After the awards and diplomas had been given out, the recessional was just as magnificent, accompanied by organ and the carillion in the bell tower.
Lunch was available on the quadrangle, which was decorated with balloons in the university colors. Having El Jefe's sister and her family join us for the weekend made the weekend a real family celebration.
We all became very attached to Sewanee over the past few years. (Babs' cousin graduated in 1999.) What will be the future for this school which is supported by the most conservative dioceses in the country? The student body and most of the faculty are very conservative (politically and theologically) while the Graduate School of Theology has a very liberal reputation. The dissention over ordination standards in the ECUSA could have a major effect on the school. That would be a real tragedy.
Now it's back to unpacking Babs and preparing to help unpack Portia at the end of the week as she is moving back to the area for her summer clerk job.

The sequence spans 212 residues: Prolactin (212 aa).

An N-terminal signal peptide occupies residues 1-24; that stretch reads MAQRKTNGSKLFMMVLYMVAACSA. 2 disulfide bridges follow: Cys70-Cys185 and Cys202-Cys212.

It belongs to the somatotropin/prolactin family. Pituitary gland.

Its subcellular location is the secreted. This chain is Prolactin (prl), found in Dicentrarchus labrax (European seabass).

Wednesday, May 11, 2005
Tomorrow El Jefe and I depart for Babs' graduation from college. We'll be gone all weekend, so blogging won't resume until Tuesday or Wednesday of next week. Much of the family is gathering to celebrate with us, so we anticipate a great time together.
This summer Babs will be at home and has a job lined up for the summer. Then she will join Portia at UT/Austin where she will pursue a master's degree in counseling while Portia finishes law school.
Graduation ceremonies help us acknowledge and assimilate changes in our lives. As El Jefe has often remarked " He who denies ceremony denies memory." Neither El Jefe nor I attended our own college graduations, because our colleges closed for a couple of weeks before graduation and we had to go home to Texas and couldn't afford to return. We're thrilled that we could attend Portia's graduation and now Babs'.
A few days ago it occured to me that Babs isn't the only one graduating. El Jefe and I are graduating from our roles as parents of college students. This follows all those other graduations from our roles of as parents of preschoolers, elementary, middle and high schoolers. As Dolly Parton says "Time marches on, and it's marching all over your face."
And thus we all move to another stage in the life of our family. Congratulations, Babs! You and Portia are the best daughters anyone could have.
Tuesday, May 10, 2005
Each square has a patch and is embroidered with the name, regiment and location of the soldier who contributed it.